The interesting thing is how the same song can showcase diverse emotions, effects, and pictures. At one point it was effective in translating the song into the life of Metropolitan city, Mumbai, and on the other side, it shows two queer couples’ relationship and how it transcends gradually.
Identifying as a “young bisexual woman of colour from a family of immigrants”, Maia claims that her bisexuality isn’t something that she thinks about too much on a day to day basis– that being said, she is proud to be a member of the LGBTQA+ community.
Honestly, I am not a big fan of horror films and avoid watching them but Bulbbul is not just a horror film. It is a movie filled with suspense, thrill, …
A perfect wife from matrimonial ads who turns into a Savita-bhabhi-esque avatar for you with the question of consent out of the window since there will be no memory of anything that you do.
The title of the documentary is evoked at one point by writer and actress Jen Richards, “I kind of hate the idea of disclosure, in the sense that it presupposes there is something to disclose.” I’m still trying to wrap my head around this and many other things said in the documentary. Having struggled with coming out and the idea of stealth, having often thought, “at what point do I need to tell them I’m trans?”, her statement brings up many feelings and emotions for me, as I attempt to process the idea of a world where my transness is absolutely nobody else’s business.
Based in the sixties, in the small town of Pipalnagar where nothing ever happens, the story is told from the point of view of Arun, an aspiring writer, who aims to one day live in Delhi. While the town of Pipalnagar is almost a character of the story in itself, Arun is only living there because he doesn’t have anywhere else to go.
I always wished there could be as many books by queer authors or books on subjects concerning queer lives, but after reading The Other Guy (Leadstart Publishing, 2017) by Aakash Mehrotra I don’t know if this book, and its likes, help us achieve the function of literature.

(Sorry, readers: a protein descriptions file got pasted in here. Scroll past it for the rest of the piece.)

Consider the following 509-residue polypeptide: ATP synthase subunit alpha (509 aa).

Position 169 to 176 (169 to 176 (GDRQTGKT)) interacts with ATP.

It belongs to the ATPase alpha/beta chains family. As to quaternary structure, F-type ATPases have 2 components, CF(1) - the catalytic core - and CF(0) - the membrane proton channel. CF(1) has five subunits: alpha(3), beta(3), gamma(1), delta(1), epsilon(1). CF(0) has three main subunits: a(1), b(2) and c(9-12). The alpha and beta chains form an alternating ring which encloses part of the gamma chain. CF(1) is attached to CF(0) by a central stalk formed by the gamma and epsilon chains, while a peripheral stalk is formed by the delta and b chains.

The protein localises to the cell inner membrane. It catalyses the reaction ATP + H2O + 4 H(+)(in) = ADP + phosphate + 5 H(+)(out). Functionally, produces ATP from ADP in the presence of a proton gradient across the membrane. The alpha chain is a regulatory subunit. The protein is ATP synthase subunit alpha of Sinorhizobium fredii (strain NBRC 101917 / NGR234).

That moment of solidarity between people that are trying to bring change from within to a religious institution that has historically discriminated within them is the reason why this show is worth watching.
The spirit of small towns is perfectly captured in the balance and negotiation of intimacy and secrecy between characters, and the racism against and politicization of immigrants is explored without the writing style getting too preachy.
The opening shot couldn’t have been more dramatic. Waseem is waiting at the platform for a train to come, he looks left and smiles at a woman who leaves; the next moment his phone beeps.
What began as a thesis while pursuing his masters in Comparative Media Studies in MIT became the first ethnography of gay life in contemporary India. It to help gay men explore their sexuality and accept their identities. It charts the growth and trajectories these offline-online communities as a result of globalisation and the subsequent changes.
The Netflix series introduces us to Sydney's world through her first diary entry as a way of letting us read between the lines- the adolescent explanations and understandings being thrown around by her will be familiar to anyone that has grown up feeling different, and knows better now.
‘Hers Was a World of One’ tugs at your heartstrings and while making you actually laugh out loud. By the time the episode ends, you may not be sure if the tears in your eyes are from laughing too hard or from being emotionally overwhelmed
With sweet lyrics like “You’re the only thing that matters, other than the things I wanna share with you”, the song is sure to leave you feeling warm and fuzzy, if not a little tearful about how beautiful love is.
Alice Wu, who makes a return to the world of writing and directing after fan-favourite “Saving Face” says that she deliberately wanted to set this story in a small town, because she had been researching about Trump and wanted to reach people in the red states, wanted to hope it might make them think twice about immigrant families or queer kids.
Terry was 22 years of age when she first met the 18 year old Pat on a skating rink, way back in the 40s. They immediately connected in a time that was not open at all to the idea of LGBTQ people as legitimate members of society.
Mae and George both are characters who are attractive in their own right, but neither are characters who I actively crush on as a queer woman myself, but more as flawed people I can identify with and learn from.
Yesterday, I finished reading this in an hour, and basis my current political understanding of the feminist and queer discourse, I thought to again indulge in a conversation with this book and assess the magnitude of its contents.
The world has gone into an unpredictable and unprecedented lockdown period, and however cringe-y Four More Shots Please! is, it’s a relief to see places that aren’t the four walls of my modest apartment.
There are lesbians, bisexual, asexual and pansexual people, and one of the most important characters, Eric, is not only iconic, but also a gay teenager who is finally coming around to accepting himself for who he is.